At the same time, retailers aren't going to give their space away. In return for precious square footage, merchants will expect some benefits, Noble said. Manufacturers will have to ensure that shelves are stocked with the latest merchandise and that the retailer doesn't have to absorb the entire cost if a given line doesn't sell.
"There's a realization by both the manufacturer and the retailer that they've both got to work closer together to be a success," Cherbak of Deloitte & Touche said. "It's definitely got to be a two-way street."
Some in the surf-wear industry question whether manufacturers should venture into the retail end of the business at all.
Company stores "are obviously a growing trend," said an Orange County surf-wear executive who asked not to be identified. But companies can't automatically increase their sales, the executive said, just by opening their own stores:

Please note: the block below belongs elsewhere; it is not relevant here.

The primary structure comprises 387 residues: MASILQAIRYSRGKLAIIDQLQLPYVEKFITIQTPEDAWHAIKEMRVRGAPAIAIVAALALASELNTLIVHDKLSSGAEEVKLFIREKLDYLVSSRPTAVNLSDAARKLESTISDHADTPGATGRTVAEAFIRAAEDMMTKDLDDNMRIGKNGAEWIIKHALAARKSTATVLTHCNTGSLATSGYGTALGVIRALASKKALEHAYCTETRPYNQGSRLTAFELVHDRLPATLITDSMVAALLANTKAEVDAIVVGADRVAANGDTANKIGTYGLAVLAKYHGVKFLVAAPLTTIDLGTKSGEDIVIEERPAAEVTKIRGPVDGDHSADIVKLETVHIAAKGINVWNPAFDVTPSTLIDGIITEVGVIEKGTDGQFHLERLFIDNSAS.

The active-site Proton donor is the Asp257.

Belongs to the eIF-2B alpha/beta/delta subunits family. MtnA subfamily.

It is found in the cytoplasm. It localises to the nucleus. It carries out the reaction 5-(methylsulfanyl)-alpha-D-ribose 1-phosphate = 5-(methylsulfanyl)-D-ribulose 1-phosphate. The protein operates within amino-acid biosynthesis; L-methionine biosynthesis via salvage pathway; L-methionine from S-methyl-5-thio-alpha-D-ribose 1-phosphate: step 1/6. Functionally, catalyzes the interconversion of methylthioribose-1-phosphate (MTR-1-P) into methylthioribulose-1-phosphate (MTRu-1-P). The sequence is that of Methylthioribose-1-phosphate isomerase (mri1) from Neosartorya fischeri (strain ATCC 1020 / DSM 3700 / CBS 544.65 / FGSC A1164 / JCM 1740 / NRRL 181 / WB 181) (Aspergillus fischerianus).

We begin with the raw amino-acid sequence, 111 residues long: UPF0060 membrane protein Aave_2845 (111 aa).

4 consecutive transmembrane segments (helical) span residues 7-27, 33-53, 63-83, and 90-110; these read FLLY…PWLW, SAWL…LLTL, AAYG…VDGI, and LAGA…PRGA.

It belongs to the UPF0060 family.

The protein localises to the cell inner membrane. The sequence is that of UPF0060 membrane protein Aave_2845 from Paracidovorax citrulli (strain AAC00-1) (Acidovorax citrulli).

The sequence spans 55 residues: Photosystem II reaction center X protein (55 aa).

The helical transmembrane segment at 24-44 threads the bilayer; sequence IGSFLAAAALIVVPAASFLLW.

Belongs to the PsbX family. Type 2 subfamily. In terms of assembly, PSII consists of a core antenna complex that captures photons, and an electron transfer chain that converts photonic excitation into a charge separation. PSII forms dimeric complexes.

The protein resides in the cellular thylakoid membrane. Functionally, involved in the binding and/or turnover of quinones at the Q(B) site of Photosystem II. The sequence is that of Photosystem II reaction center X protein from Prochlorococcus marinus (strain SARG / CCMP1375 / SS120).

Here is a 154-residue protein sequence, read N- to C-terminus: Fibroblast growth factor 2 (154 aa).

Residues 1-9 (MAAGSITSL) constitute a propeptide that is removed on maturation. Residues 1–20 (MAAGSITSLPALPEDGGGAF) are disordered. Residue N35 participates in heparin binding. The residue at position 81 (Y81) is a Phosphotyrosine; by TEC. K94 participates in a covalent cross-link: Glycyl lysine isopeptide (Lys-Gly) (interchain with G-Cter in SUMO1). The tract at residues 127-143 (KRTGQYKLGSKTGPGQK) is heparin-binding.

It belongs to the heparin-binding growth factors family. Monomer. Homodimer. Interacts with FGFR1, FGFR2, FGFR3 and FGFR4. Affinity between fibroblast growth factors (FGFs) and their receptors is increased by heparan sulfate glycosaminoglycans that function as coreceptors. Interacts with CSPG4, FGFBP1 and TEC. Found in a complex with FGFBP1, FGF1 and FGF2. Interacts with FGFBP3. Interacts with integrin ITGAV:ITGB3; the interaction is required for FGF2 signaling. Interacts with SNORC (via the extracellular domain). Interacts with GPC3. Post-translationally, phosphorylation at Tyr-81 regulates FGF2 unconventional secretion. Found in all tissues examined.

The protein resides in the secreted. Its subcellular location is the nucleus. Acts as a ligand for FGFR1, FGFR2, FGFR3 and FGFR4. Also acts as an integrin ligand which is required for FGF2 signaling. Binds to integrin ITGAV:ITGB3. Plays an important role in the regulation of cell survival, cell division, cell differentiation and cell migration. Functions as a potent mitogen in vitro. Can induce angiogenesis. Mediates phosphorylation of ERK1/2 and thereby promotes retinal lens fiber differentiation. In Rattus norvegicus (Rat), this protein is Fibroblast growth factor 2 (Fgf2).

"The public will determine if the demand is there."
The Boutique Approach
A number of clothing makers, including these based in Orange County, are rethinking how their products are displayed and sold:
Quiksilver, which last year opened a small boutique in Hawaii, has plans this summer for a 3,100-square-foot, free-standing store in Santa Cruz. The company, based in Costa Mesa, plans additional stores in Chicago, New York, Miami, St. Louis, Kansas City, Portland, Ore., and Colorado. They will be owned by third-party retailers, but Quiksilver will handle a good portion of the marketing and merchandising.